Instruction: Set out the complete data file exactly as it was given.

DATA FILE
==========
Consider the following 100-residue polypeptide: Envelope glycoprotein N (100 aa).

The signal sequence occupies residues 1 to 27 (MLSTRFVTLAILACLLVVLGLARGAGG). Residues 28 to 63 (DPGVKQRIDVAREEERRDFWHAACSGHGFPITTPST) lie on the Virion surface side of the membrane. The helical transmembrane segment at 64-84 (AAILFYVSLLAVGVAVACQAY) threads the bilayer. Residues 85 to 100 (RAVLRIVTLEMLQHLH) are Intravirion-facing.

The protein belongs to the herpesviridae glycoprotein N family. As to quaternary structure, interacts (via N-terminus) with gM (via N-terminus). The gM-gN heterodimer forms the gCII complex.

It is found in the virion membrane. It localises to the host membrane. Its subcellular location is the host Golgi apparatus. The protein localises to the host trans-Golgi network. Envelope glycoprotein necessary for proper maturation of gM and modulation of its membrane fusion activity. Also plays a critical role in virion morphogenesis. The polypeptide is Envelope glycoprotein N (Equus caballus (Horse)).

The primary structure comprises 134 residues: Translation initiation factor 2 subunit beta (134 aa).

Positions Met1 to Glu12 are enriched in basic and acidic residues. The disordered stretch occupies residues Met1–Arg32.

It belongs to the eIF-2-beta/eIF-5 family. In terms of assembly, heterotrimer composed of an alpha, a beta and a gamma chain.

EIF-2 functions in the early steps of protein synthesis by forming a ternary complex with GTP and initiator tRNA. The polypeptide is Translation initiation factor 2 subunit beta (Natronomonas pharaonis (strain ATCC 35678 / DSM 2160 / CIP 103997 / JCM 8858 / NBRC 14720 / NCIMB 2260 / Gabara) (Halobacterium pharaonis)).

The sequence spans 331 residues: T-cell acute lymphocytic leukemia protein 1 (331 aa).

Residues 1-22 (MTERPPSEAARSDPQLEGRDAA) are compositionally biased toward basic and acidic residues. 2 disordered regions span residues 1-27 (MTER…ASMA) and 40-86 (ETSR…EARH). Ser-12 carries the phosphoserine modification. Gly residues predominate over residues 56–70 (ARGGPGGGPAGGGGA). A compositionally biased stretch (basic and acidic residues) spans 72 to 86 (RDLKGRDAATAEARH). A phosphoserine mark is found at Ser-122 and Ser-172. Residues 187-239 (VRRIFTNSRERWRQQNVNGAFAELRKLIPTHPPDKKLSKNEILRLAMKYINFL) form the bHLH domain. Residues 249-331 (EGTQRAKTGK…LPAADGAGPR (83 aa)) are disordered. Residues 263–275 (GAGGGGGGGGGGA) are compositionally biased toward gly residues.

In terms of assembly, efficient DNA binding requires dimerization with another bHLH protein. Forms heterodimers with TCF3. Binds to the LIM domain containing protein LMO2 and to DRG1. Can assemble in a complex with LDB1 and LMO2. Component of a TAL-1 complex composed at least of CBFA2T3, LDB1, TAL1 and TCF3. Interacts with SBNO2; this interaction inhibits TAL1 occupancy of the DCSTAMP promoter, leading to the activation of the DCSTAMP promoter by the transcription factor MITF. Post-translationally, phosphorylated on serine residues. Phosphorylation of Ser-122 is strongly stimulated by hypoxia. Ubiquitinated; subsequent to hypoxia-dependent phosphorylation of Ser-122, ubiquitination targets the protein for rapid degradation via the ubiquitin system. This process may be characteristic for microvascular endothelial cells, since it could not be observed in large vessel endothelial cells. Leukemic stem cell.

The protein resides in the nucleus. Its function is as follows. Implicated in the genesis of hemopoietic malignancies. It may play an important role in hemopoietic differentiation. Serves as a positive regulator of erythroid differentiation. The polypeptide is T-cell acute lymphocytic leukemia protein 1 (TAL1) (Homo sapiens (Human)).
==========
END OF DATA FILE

Consider the following 100-residue polypeptide: Envelope glycoprotein N (100 aa).

The signal sequence occupies residues 1 to 27 (MLSTRFVTLAILACLLVVLGLARGAGG). Residues 28 to 63 (DPGVKQRIDVAREEERRDFWHAACSGHGFPITTPST) lie on the Virion surface side of the membrane. The helical transmembrane segment at 64-84 (AAILFYVSLLAVGVAVACQAY) threads the bilayer. Residues 85 to 100 (RAVLRIVTLEMLQHLH) are Intravirion-facing.

The protein belongs to the herpesviridae glycoprotein N family. As to quaternary structure, interacts (via N-terminus) with gM (via N-terminus). The gM-gN heterodimer forms the gCII complex.

It is found in the virion membrane. It localises to the host membrane. Its subcellular location is the host Golgi apparatus. The protein localises to the host trans-Golgi network. Envelope glycoprotein necessary for proper maturation of gM and modulation of its membrane fusion activity. Also plays a critical role in virion morphogenesis. The polypeptide is Envelope glycoprotein N (Equus caballus (Horse)).

The primary structure comprises 134 residues: Translation initiation factor 2 subunit beta (134 aa).

Positions Met1 to Glu12 are enriched in basic and acidic residues. The disordered stretch occupies residues Met1–Arg32.

It belongs to the eIF-2-beta/eIF-5 family. In terms of assembly, heterotrimer composed of an alpha, a beta and a gamma chain.

EIF-2 functions in the early steps of protein synthesis by forming a ternary complex with GTP and initiator tRNA. The polypeptide is Translation initiation factor 2 subunit beta (Natronomonas pharaonis (strain ATCC 35678 / DSM 2160 / CIP 103997 / JCM 8858 / NBRC 14720 / NCIMB 2260 / Gabara) (Halobacterium pharaonis)).

The sequence spans 331 residues: T-cell acute lymphocytic leukemia protein 1 (331 aa).

Residues 1-22 (MTERPPSEAARSDPQLEGRDAA) are compositionally biased toward basic and acidic residues. 2 disordered regions span residues 1-27 (MTER…ASMA) and 40-86 (ETSR…EARH). Ser-12 carries the phosphoserine modification. Gly residues predominate over residues 56–70 (ARGGPGGGPAGGGGA). A compositionally biased stretch (basic and acidic residues) spans 72 to 86 (RDLKGRDAATAEARH). A phosphoserine mark is found at Ser-122 and Ser-172. Residues 187-239 (VRRIFTNSRERWRQQNVNGAFAELRKLIPTHPPDKKLSKNEILRLAMKYINFL) form the bHLH domain. Residues 249-331 (EGTQRAKTGK…LPAADGAGPR (83 aa)) are disordered. Residues 263–275 (GAGGGGGGGGGGA) are compositionally biased toward gly residues.

In terms of assembly, efficient DNA binding requires dimerization with another bHLH protein. Forms heterodimers with TCF3. Binds to the LIM domain containing protein LMO2 and to DRG1. Can assemble in a complex with LDB1 and LMO2. Component of a TAL-1 complex composed at least of CBFA2T3, LDB1, TAL1 and TCF3. Interacts with SBNO2; this interaction inhibits TAL1 occupancy of the DCSTAMP promoter, leading to the activation of the DCSTAMP promoter by the transcription factor MITF. Post-translationally, phosphorylated on serine residues. Phosphorylation of Ser-122 is strongly stimulated by hypoxia. Ubiquitinated; subsequent to hypoxia-dependent phosphorylation of Ser-122, ubiquitination targets the protein for rapid degradation via the ubiquitin system. This process may be characteristic for microvascular endothelial cells, since it could not be observed in large vessel endothelial cells. Leukemic stem cell.

The protein resides in the nucleus. Its function is as follows. Implicated in the genesis of hemopoietic malignancies. It may play an important role in hemopoietic differentiation. Serves as a positive regulator of erythroid differentiation. The polypeptide is T-cell acute lymphocytic leukemia protein 1 (TAL1) (Homo sapiens (Human)).